(Try saying that title 10 times really fast)
Welcome back everyone, happy Sunday! If you haven’t already, pour yourself a cup of coffee, or tea, or matcha, or whatever get’s you jiving. Sit down and enjoy your morning read. Today we will continue in the theme of sustainability as I begin my Eco-Inspiration Bucket Destination series (you have to say at as fast as you can when you read that). Travel should inspire you. It should help you see things from a fresh perspective and this series is going to be dedicated to the wonderful places across the globe that are setting the standard for sustainable lifestyle, starting with Utrecht. After lockdown I hope to visit all of these places.. Eventually.. I need to make money first.
Let me know your thoughts in the comments, hit the like button and subscribe to join the community. Lot’s of Love, Elle 🙂
Utrecht, the fourth largest city in the Netherlands with a population of 350,000. A city that is setting the pace for the rest of the world, redesigning it’s infrastructure to be the real definition of ‘a cycling city’.
I live in Oxford, United Kingdom. Somewhere that calls itself a ‘Cycling city’. However after discovering Utrecht, I think that Oxford city council and all those that hold power in our county should be ashamed. We should have the title wiped from our welcome signs until we step up and put meaning to the words.
Since the 1970’s Utrecht has been working hard to reinvent itself. Nature is definitely reaping the benefits. They have reduced road traffic significantly. In fact, there is a canal that they made into a highway in the 70’s, they are now restoring it back into a canal because of the lack of cars! How often has that happened in the last decade?
The reason I want to visit Utrecht and why I think we all should, is because I want to see these designs in person. It gives me hope that we really can have modern, thriving and environmentally friendly cities. It would be cool to visit and then use the ideas back home.
How can we learn from them?
Mass Bike parking
Throughout the centre of Utrecht sits practical and appropriate bike parking facilities. Below the central train station is enough bike parking for 12,000 cyclists, which is actually the largest bike parking in the world! Most importantly, it’s secure which means you don’t need to worry when you leave your bike for a day of exploring.
It is actually situated perfectly to leave the bike at the station then take a day trip to Amsterdam. Journey time is 30 minutes on the train, a commute that many Utrecht locals make.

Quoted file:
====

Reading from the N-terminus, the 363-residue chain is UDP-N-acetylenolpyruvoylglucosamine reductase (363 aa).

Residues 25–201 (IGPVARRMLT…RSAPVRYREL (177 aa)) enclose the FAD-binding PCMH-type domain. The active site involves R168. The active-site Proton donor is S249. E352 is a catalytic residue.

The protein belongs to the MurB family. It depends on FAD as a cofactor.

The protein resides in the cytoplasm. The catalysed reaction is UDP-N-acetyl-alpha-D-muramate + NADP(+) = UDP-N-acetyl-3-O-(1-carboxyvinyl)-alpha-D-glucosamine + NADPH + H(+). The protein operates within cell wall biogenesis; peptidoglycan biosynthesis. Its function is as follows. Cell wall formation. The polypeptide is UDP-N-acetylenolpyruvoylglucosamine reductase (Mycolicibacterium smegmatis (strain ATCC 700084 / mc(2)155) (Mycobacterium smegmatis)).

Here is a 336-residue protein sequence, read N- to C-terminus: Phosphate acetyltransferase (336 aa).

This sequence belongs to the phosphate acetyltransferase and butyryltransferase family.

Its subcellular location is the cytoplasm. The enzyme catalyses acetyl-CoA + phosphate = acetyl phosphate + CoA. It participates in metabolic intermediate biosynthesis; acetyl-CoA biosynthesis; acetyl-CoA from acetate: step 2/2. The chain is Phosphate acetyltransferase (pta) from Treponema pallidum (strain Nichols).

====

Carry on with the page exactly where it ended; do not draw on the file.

Streets aren’t only safe for cyclists but they are designed for them. As they say, cars are guests on the street. In the middle of these roads they have ‘rumble strips’ which prevents cars from overtaking when it’s unsafe. These efforts have helped create a city where only around 15% of travel into the centre is by car, compared to 60% by bike. 15%! I feel like I need to go just to see what a successful, car-free city looks like.
Infrastructure and Architecture
I would go as far as to say that Utrecht is a world leader in architecture. One inspiring addition to their city was the Dafne Schippersbrug. A cycling bridge that was made over a roof of a school to combine two essential pieces of infrastructure. In the ages of urban sprawl and destruction of the greenbelts- the thinker behind this bridge is far ahead of the rest of us.
So to conclude..
We could all learn a lot from Utrecht. We should look at how they are actually boosting their economy by investing in green infrastructure. How they are making their city more beautiful and healthy by decreasing space for cars. They are thriving from this redesign and I think that’s awesome. Trust me when I say, Utrecht will be on everyone’s European bucket list soon, not too long after that, more cities will be trying to look like them.
Thank you for reading!
I look forward to visiting Utrecht and being able to write a travel guide for you all. Have you been to Utrecht? What were your thoughts on the city? Let me know in the comments below.
Don’t forget to like and subscribe for your Sunday morning read.
Have you read my last post on how we can travel whilst reducing our carbon footprints?